Q I work for a small critical access hospital. I am not able to justify buying expensive test equipment for one or two pieces of equipment. Does anyone know of a restriction that bars the creation of a co-op of sorts, providing a pool of test equipment that can be scheduled like a timeshare? The equipment would be cleaned and tested after returning from a member. A portion of the purchase, calibration, cleaning, and shipping of the equipment would be paid by members when they schedule use. An example would be a $4,000 piece of equipment would only need 20 uses ($200) to be paid off. Small hospitals would have access to great test equipment. The manufacturers would still sell the same amount of equipment because right now small hospitals are either testing using other methods or contracting with a third party to come in and test their equipment.
A While it might work well financially, operationally it would be a nightmare to track the following:
The way I was able to justify purchasing test equipment was to compare what a PM would cost under agreement or T&M and calculate ROI if the test equipment is purchased. There have been times when it does not make sense to purchase test equipment for one or two devices.
A I think that it is an interesting idea. Finding out what can go wrong and setting up steps to prevent or minimize the problems would be important.
A Renting certified test equipment is also an option for small jobs. I know we do some of this.
Q How are you maintaining O2 blenders and who (respiratory or biomed/CE) is responsible for coordination/completion of the maintenance?
A The blenders in our facility are tested every six months by biomed. Routine checks and calibrations such as the weekly user calibration to ambient and 100 percent O2 are performed by the users. Three of our blenders have a two-year factory calibration that the manufacturer does not offer training for, so those are returned for service every two years. The scheduling and coordination for all but the user tests and calibrations is handled by biomed.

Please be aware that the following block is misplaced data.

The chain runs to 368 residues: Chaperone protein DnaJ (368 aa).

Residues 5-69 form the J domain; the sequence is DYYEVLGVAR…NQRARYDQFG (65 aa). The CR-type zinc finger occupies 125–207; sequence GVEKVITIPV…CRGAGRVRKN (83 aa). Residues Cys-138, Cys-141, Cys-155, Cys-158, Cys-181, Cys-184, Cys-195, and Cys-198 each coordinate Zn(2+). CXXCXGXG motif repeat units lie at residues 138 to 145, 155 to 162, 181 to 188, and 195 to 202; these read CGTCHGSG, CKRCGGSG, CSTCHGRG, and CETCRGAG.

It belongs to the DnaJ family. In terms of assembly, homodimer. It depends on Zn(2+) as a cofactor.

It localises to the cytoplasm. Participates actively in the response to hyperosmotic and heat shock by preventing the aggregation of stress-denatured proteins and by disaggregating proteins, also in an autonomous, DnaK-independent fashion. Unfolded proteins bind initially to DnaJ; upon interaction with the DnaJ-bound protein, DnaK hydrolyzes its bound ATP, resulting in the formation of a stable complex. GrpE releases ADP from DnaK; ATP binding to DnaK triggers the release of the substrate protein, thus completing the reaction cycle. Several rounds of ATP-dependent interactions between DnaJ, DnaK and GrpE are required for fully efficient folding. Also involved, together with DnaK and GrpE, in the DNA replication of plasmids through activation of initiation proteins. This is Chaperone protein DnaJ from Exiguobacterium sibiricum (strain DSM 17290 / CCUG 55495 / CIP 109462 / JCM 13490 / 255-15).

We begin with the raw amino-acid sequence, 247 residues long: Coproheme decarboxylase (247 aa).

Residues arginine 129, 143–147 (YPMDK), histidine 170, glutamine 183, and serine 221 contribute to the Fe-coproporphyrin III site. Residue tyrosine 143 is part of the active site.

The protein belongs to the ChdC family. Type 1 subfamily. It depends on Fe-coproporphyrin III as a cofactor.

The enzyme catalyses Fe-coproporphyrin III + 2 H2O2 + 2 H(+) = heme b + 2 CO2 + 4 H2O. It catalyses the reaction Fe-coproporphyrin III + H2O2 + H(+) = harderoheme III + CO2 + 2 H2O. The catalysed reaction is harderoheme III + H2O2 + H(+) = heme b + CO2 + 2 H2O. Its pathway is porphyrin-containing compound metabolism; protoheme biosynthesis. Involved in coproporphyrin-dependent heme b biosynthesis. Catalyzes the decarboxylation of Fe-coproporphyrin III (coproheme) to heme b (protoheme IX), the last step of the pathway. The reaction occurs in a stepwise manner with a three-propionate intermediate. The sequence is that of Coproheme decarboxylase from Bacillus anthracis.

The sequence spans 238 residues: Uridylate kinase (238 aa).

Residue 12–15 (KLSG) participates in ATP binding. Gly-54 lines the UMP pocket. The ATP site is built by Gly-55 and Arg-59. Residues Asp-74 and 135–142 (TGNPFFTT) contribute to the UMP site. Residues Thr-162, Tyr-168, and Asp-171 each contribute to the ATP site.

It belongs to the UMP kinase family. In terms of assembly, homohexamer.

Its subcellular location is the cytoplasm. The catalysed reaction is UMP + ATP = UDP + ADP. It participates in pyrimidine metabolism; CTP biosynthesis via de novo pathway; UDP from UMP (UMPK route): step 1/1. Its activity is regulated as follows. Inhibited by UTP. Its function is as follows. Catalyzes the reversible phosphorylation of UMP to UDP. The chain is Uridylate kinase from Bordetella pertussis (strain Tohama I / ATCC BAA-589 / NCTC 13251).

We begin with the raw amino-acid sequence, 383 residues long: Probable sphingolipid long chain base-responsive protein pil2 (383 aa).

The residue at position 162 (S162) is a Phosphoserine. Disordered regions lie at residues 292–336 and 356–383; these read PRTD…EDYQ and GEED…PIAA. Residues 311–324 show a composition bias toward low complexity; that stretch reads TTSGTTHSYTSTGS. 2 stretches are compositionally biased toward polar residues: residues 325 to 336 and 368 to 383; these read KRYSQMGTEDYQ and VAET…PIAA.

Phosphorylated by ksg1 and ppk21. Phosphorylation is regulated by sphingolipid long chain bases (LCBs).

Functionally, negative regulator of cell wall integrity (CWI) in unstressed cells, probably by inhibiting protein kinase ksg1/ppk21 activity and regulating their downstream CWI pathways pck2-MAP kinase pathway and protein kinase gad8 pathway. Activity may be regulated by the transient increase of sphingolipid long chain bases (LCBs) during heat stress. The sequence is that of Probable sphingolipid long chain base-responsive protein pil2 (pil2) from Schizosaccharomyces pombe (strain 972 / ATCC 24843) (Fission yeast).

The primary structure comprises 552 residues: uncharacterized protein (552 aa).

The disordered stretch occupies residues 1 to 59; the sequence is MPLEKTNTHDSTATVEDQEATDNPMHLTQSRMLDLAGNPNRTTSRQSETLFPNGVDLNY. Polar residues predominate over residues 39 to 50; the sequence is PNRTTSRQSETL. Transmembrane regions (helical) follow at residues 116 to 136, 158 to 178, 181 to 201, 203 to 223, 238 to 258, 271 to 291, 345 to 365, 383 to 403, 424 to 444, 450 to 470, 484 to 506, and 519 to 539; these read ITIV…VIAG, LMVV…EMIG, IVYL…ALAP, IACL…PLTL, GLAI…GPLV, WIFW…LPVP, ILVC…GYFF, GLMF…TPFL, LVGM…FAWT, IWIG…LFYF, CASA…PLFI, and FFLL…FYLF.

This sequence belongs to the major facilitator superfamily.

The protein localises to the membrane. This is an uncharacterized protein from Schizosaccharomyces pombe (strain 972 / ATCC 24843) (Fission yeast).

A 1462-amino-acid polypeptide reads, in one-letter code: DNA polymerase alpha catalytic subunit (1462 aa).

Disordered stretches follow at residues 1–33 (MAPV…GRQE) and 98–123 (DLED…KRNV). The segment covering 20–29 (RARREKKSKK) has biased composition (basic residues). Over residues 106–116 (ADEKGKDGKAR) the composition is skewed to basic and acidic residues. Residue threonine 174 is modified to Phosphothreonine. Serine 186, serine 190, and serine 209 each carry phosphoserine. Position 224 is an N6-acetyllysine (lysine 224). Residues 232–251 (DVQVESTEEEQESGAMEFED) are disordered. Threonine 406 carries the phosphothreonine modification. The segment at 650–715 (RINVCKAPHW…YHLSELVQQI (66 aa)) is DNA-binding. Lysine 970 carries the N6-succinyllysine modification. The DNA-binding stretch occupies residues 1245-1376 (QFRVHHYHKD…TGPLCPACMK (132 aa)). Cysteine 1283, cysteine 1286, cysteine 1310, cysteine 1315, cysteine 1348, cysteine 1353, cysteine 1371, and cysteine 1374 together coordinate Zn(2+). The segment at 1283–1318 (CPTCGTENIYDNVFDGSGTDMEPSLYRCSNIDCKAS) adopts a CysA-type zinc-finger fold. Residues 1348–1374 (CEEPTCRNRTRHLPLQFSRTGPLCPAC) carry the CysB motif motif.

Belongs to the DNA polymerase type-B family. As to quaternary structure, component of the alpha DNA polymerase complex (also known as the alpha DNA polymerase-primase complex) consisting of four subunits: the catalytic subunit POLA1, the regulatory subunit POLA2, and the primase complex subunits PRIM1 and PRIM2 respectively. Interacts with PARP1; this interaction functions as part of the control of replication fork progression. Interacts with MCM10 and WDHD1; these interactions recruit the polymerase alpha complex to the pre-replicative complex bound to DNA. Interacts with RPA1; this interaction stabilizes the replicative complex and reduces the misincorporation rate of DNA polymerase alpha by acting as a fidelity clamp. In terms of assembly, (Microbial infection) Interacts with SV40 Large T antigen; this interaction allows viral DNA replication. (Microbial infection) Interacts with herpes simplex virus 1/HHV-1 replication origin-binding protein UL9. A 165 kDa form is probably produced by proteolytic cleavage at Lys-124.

A I (Biomed) do annual preventive maintenance to make sure they perform and blend accurately. Every two years I send them off to be overhauled (right now, to Tenacore).
A $350 from USOC, Biomed is responsible.
A In house, CE does maintenance.
A Blenders are tested annualy and overhauled every two years (in-house). If we cannot locate a blender we notify respiratory and they will track it down.
A Service manuals usually recommend an inspection cycle of 12 months. Our policy also states that an O2 monitor be used with every blender, so if there are any issues Respiratory would know right away and pull it out of service. And again, overhaul every 24 months.
A Wouldn’t it be nice if blenders had hour meters, like ventilators? Some blenders that get little or no use are still required to be sent out for overhaul every two years.
Q My HP Sonos 5500 power cord caught on fire and now it won’t power up. I changed out the power supply but it is not powering up. Is there a fuse that I need to change? And, where can I locate it? Or, do I need to change the power cord and how do I do it?
A I am fairly sure you need to change the power cord, and figure out what caused it to catch on fire. The on-off switch acts as the circuit breaker, so that may have shorted out. From there, the AC goes to the isolation transformer. Then, it goes to a Power Factor Corrector on the inside left rear corner of the system, which converts the AC input to 215V for the DC-DC converter. Once you get AC input, you should see the 215V LED is lit, on the bottom right of the DC-DC converter.
These posts are from TechNation’s ListServ and MedWrench.com. Go to www.1TechNation.com/Listserv or www.MedWrench.com/?community.threads to find out how you can join and be part of the discussion.
*By entering your email address, you agree to receive emails regarding TechNation Magazine, Webinars, and Exclusive Promos.
© 2021, TechNation Magazine. Site designed by MD Publishing, Inc.